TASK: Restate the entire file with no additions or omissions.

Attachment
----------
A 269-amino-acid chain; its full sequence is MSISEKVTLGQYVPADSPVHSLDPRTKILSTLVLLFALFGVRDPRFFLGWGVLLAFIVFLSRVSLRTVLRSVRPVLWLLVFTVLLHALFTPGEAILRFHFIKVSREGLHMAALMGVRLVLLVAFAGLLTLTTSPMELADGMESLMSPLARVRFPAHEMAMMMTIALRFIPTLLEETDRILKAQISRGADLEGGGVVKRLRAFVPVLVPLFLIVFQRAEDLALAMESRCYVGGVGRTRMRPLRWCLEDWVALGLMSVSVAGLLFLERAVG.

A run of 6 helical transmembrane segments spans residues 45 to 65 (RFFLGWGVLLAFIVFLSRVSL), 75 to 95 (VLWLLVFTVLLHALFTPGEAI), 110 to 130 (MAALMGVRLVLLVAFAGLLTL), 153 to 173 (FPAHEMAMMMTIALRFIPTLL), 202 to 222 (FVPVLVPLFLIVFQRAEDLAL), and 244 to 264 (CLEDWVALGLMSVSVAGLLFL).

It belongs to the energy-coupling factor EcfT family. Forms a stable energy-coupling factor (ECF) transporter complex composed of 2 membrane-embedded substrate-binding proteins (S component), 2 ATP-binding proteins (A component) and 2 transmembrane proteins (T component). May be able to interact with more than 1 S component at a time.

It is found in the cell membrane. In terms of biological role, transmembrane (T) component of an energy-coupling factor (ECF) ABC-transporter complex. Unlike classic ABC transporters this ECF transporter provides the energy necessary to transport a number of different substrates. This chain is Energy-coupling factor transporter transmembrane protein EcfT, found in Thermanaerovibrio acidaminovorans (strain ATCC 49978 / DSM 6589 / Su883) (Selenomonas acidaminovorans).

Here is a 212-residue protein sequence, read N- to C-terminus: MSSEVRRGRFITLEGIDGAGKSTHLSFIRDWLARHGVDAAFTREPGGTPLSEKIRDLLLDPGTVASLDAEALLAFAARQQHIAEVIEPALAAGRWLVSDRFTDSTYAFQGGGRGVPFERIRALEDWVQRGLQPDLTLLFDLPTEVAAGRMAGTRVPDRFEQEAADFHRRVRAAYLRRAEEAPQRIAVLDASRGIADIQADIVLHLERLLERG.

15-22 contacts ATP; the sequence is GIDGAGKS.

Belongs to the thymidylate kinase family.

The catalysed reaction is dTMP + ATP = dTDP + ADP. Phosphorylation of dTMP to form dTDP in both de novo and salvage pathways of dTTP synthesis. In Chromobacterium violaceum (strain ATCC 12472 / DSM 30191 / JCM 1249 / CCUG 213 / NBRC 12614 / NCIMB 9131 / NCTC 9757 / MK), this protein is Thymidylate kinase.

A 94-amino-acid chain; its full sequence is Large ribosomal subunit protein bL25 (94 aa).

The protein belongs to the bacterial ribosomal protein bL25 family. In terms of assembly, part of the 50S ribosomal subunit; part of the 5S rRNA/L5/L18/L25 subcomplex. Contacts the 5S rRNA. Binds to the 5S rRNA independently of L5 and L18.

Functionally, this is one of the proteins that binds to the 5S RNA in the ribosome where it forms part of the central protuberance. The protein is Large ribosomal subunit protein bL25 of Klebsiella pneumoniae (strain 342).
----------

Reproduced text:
A 269-amino-acid chain; its full sequence is MSISEKVTLGQYVPADSPVHSLDPRTKILSTLVLLFALFGVRDPRFFLGWGVLLAFIVFLSRVSLRTVLRSVRPVLWLLVFTVLLHALFTPGEAILRFHFIKVSREGLHMAALMGVRLVLLVAFAGLLTLTTSPMELADGMESLMSPLARVRFPAHEMAMMMTIALRFIPTLLEETDRILKAQISRGADLEGGGVVKRLRAFVPVLVPLFLIVFQRAEDLALAMESRCYVGGVGRTRMRPLRWCLEDWVALGLMSVSVAGLLFLERAVG.

A run of 6 helical transmembrane segments spans residues 45 to 65 (RFFLGWGVLLAFIVFLSRVSL), 75 to 95 (VLWLLVFTVLLHALFTPGEAI), 110 to 130 (MAALMGVRLVLLVAFAGLLTL), 153 to 173 (FPAHEMAMMMTIALRFIPTLL), 202 to 222 (FVPVLVPLFLIVFQRAEDLAL), and 244 to 264 (CLEDWVALGLMSVSVAGLLFL).

It belongs to the energy-coupling factor EcfT family. Forms a stable energy-coupling factor (ECF) transporter complex composed of 2 membrane-embedded substrate-binding proteins (S component), 2 ATP-binding proteins (A component) and 2 transmembrane proteins (T component). May be able to interact with more than 1 S component at a time.

It is found in the cell membrane. In terms of biological role, transmembrane (T) component of an energy-coupling factor (ECF) ABC-transporter complex. Unlike classic ABC transporters this ECF transporter provides the energy necessary to transport a number of different substrates. This chain is Energy-coupling factor transporter transmembrane protein EcfT, found in Thermanaerovibrio acidaminovorans (strain ATCC 49978 / DSM 6589 / Su883) (Selenomonas acidaminovorans).

Here is a 212-residue protein sequence, read N- to C-terminus: MSSEVRRGRFITLEGIDGAGKSTHLSFIRDWLARHGVDAAFTREPGGTPLSEKIRDLLLDPGTVASLDAEALLAFAARQQHIAEVIEPALAAGRWLVSDRFTDSTYAFQGGGRGVPFERIRALEDWVQRGLQPDLTLLFDLPTEVAAGRMAGTRVPDRFEQEAADFHRRVRAAYLRRAEEAPQRIAVLDASRGIADIQADIVLHLERLLERG.

15-22 contacts ATP; the sequence is GIDGAGKS.

Belongs to the thymidylate kinase family.

The catalysed reaction is dTMP + ATP = dTDP + ADP. Phosphorylation of dTMP to form dTDP in both de novo and salvage pathways of dTTP synthesis. In Chromobacterium violaceum (strain ATCC 12472 / DSM 30191 / JCM 1249 / CCUG 213 / NBRC 12614 / NCIMB 9131 / NCTC 9757 / MK), this protein is Thymidylate kinase.

A 94-amino-acid chain; its full sequence is Large ribosomal subunit protein bL25 (94 aa).

The protein belongs to the bacterial ribosomal protein bL25 family. In terms of assembly, part of the 50S ribosomal subunit; part of the 5S rRNA/L5/L18/L25 subcomplex. Contacts the 5S rRNA. Binds to the 5S rRNA independently of L5 and L18.

Functionally, this is one of the proteins that binds to the 5S RNA in the ribosome where it forms part of the central protuberance. The protein is Large ribosomal subunit protein bL25 of Klebsiella pneumoniae (strain 342).